It was sad to say goodbye to Karen Bocsusis on Tuesday, as she leaves us for a well deserved retirement, after over three decades of loyal service to several generations of Lamonters. It was the week for 'goodbye' parties: the Geochemistry Division is losing two of its great junior scientists - Katherina Pahnke who is chasing the sun to the University of Hawaii, and Meredith Kelly who will chase the snow to Dartmouth College up in New Hampshire.
We suffered a great disappointment when the Senate Academic Affairs committee had to postpone its meeting at Lamont - previously planned for today. Discussion of the Lamont Research Professor plan was to be the primary agenda item. It will be rescheduled in January.
Just a normal week - no trips - simply 28 separate appointments in my diary - so the week has flown by. One of the most interesting events was a breakfast down in the city on Thursday morning for the Columbia Campaign Committee - an overwhelmingly positive and optimistic occasion. From among the many reports that were presented, I learned that both the Medical School and the Journalism school have reached their campaign fund-raising targets three years ahead of schedule..., (around $1B and $100M respectively) - so folks - yes, there is hope!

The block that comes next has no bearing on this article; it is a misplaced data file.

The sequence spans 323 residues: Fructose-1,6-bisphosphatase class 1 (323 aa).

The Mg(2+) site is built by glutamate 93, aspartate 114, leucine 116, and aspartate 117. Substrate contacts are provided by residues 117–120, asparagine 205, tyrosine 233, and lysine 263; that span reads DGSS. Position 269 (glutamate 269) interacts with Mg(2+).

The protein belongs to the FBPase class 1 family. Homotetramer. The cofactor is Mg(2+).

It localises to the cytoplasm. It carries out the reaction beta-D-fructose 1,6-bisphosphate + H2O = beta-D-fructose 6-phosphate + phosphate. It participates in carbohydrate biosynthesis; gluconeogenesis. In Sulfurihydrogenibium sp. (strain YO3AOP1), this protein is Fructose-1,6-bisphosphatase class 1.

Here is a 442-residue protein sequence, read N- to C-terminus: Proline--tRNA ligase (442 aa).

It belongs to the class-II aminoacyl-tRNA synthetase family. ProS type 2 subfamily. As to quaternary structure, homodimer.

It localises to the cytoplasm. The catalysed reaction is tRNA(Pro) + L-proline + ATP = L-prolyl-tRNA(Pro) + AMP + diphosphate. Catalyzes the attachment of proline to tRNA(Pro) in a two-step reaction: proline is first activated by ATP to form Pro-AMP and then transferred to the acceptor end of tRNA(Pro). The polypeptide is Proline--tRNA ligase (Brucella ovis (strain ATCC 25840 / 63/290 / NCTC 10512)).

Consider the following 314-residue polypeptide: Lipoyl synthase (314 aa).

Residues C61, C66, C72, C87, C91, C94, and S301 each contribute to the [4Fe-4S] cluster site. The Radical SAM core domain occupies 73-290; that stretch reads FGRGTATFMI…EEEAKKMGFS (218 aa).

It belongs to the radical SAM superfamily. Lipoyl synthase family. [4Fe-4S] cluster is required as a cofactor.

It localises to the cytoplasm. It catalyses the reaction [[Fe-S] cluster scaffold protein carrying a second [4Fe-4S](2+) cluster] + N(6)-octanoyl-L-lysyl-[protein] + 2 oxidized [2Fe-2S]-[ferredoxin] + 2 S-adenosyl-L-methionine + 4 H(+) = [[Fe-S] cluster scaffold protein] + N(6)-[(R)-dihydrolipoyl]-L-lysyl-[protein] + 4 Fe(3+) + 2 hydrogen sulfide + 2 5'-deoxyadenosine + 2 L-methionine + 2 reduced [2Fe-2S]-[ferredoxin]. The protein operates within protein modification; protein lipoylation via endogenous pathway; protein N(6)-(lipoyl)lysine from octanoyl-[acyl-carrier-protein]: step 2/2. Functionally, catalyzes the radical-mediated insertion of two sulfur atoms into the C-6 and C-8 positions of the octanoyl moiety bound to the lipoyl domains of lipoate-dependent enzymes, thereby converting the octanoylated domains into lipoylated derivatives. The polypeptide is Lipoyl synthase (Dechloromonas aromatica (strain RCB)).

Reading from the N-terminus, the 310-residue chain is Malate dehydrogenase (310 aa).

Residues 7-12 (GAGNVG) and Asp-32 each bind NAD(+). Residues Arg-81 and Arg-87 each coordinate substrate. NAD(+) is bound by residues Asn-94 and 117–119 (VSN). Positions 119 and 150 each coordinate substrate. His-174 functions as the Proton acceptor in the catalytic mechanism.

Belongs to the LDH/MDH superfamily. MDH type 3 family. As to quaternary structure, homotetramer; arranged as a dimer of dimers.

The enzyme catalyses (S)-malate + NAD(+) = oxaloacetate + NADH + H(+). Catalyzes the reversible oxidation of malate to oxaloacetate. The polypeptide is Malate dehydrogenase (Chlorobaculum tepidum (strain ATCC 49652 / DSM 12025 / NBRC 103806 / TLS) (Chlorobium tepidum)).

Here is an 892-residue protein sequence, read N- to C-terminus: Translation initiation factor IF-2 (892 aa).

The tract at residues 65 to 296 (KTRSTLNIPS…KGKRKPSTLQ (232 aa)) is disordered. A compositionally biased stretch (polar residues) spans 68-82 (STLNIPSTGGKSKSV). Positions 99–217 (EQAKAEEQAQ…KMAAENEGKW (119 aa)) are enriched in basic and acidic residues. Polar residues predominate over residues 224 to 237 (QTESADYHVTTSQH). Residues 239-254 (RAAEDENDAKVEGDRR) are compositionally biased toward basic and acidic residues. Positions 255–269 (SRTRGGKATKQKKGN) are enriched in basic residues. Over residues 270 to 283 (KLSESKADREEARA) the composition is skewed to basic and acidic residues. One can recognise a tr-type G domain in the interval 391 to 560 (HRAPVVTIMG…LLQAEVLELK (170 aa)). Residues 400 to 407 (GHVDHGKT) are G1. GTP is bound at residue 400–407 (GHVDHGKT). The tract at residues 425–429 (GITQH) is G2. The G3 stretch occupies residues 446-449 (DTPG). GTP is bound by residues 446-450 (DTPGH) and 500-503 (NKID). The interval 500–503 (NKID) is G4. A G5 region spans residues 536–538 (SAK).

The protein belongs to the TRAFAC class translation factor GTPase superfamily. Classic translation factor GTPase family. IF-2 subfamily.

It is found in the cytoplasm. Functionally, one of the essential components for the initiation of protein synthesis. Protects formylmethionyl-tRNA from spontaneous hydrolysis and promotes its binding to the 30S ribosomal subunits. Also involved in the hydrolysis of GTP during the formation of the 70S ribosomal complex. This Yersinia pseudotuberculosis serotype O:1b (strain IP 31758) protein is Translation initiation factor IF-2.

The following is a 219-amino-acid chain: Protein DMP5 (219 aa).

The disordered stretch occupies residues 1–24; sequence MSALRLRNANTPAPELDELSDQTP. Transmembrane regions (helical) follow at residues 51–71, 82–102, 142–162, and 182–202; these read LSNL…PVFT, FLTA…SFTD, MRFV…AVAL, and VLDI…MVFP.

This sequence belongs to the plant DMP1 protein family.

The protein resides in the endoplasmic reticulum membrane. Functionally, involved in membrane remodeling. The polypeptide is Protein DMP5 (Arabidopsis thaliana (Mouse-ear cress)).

I was in DC just for the day on Monday, with Dave Goldberg, meeting with the other members of the US Implementing organizations for the Integrated Ocean Drilling Program - trying to decide upon a good strategy for navigating through the huge funding uncertainties of the next few years. Not sure how much progress we made - often these discussions end up being therapy for the participants more than anything else.
Speaking of funding uncertainties: one of the primary items on the ExCom agenda on Wednesday was a discussion of how the Observatory should adjust its budget to ready itself for the inevitable decreases in revenue from the endowment. No decisions as yet, but one thing is clear - given we are spending - campus wide - substantially more than $1M per year on utilities, then energy conservation is one of the most obvious and effective ways for us to save money. Pat O'Reilly is going to be sending out information in the coming weeks about how to make progress with this. A ten per cent decrease in energy use could have a dramatic impact on our budget woes - as well as decreasing our inevitably-too-large carbon foot-print.
I gave another presentation on the Research Professor initiative to a large group in the Faculty room in Low Library on Tuesday. It was one of Nick Dirks meetings of all the Chairs and Directors within Arts and Sciences. My perception was that it went well - an important factor being the strong and unqualified support received from Steve Goldstein representing the faculty of DEES. So, now the next step is the Senate Faculty Affairs subcommittee on December 12th.